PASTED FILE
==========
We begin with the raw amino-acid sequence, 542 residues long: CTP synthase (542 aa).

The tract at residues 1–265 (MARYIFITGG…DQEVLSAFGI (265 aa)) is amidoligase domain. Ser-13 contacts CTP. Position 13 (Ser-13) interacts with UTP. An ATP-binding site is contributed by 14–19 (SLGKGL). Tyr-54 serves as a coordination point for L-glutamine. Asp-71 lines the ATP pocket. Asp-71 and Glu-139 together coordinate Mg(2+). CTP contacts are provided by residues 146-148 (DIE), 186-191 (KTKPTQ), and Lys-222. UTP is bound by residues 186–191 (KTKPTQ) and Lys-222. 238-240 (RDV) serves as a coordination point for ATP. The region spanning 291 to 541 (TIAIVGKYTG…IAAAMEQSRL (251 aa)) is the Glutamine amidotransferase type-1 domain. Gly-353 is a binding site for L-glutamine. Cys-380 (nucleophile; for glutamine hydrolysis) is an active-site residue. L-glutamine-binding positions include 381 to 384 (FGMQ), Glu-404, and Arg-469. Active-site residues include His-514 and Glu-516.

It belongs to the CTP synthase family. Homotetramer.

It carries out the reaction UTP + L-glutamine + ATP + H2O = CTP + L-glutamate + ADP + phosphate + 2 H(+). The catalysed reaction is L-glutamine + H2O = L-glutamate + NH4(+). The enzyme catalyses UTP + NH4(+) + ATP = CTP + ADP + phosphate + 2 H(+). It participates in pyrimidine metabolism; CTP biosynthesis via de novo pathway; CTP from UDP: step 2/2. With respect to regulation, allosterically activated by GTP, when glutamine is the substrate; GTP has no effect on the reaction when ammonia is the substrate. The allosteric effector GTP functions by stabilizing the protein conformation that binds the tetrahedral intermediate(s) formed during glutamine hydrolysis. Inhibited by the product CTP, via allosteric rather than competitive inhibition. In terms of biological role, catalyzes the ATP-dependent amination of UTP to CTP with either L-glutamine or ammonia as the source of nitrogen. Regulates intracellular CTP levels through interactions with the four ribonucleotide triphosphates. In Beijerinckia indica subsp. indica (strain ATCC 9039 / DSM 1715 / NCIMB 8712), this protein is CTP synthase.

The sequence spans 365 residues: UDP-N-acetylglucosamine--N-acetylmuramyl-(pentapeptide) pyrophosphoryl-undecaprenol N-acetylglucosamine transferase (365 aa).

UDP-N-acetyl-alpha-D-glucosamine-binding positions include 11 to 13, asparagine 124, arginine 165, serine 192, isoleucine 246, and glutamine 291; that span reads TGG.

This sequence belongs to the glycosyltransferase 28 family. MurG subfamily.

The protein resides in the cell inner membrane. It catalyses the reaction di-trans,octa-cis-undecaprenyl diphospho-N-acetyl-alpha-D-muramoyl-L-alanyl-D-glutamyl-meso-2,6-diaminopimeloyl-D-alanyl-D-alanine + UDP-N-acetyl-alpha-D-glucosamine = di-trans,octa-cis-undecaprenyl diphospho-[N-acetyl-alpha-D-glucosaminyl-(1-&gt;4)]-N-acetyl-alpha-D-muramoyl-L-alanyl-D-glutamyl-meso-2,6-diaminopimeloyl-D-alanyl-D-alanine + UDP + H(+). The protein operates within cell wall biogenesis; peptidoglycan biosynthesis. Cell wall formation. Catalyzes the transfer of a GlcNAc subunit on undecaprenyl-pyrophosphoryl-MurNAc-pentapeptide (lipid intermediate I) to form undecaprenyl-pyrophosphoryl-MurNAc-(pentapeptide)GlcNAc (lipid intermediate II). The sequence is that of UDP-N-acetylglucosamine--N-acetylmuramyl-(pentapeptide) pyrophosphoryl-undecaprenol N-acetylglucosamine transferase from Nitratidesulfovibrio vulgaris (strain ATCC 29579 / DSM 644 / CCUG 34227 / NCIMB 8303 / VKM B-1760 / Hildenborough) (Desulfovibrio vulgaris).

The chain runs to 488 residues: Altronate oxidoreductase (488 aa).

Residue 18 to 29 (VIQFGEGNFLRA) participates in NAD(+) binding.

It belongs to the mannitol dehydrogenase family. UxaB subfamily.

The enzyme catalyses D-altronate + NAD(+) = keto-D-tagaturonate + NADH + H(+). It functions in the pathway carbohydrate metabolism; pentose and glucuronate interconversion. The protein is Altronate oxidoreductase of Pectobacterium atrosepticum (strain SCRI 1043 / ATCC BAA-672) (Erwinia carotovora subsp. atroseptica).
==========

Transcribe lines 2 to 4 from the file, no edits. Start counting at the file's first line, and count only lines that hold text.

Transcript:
The tract at residues 1–265 (MARYIFITGG…DQEVLSAFGI (265 aa)) is amidoligase domain. Ser-13 contacts CTP. Position 13 (Ser-13) interacts with UTP. An ATP-binding site is contributed by 14–19 (SLGKGL). Tyr-54 serves as a coordination point for L-glutamine. Asp-71 lines the ATP pocket. Asp-71 and Glu-139 together coordinate Mg(2+). CTP contacts are provided by residues 146-148 (DIE), 186-191 (KTKPTQ), and Lys-222. UTP is bound by residues 186–191 (KTKPTQ) and Lys-222. 238-240 (RDV) serves as a coordination point for ATP. The region spanning 291 to 541 (TIAIVGKYTG…IAAAMEQSRL (251 aa)) is the Glutamine amidotransferase type-1 domain. Gly-353 is a binding site for L-glutamine. Cys-380 (nucleophile; for glutamine hydrolysis) is an active-site residue. L-glutamine-binding positions include 381 to 384 (FGMQ), Glu-404, and Arg-469. Active-site residues include His-514 and Glu-516.

It belongs to the CTP synthase family. Homotetramer.

It carries out the reaction UTP + L-glutamine + ATP + H2O = CTP + L-glutamate + ADP + phosphate + 2 H(+). The catalysed reaction is L-glutamine + H2O = L-glutamate + NH4(+). The enzyme catalyses UTP + NH4(+) + ATP = CTP + ADP + phosphate + 2 H(+). It participates in pyrimidine metabolism; CTP biosynthesis via de novo pathway; CTP from UDP: step 2/2. With respect to regulation, allosterically activated by GTP, when glutamine is the substrate; GTP has no effect on the reaction when ammonia is the substrate. The allosteric effector GTP functions by stabilizing the protein conformation that binds the tetrahedral intermediate(s) formed during glutamine hydrolysis. Inhibited by the product CTP, via allosteric rather than competitive inhibition. In terms of biological role, catalyzes the ATP-dependent amination of UTP to CTP with either L-glutamine or ammonia as the source of nitrogen. Regulates intracellular CTP levels through interactions with the four ribonucleotide triphosphates. In Beijerinckia indica subsp. indica (strain ATCC 9039 / DSM 1715 / NCIMB 8712), this protein is CTP synthase.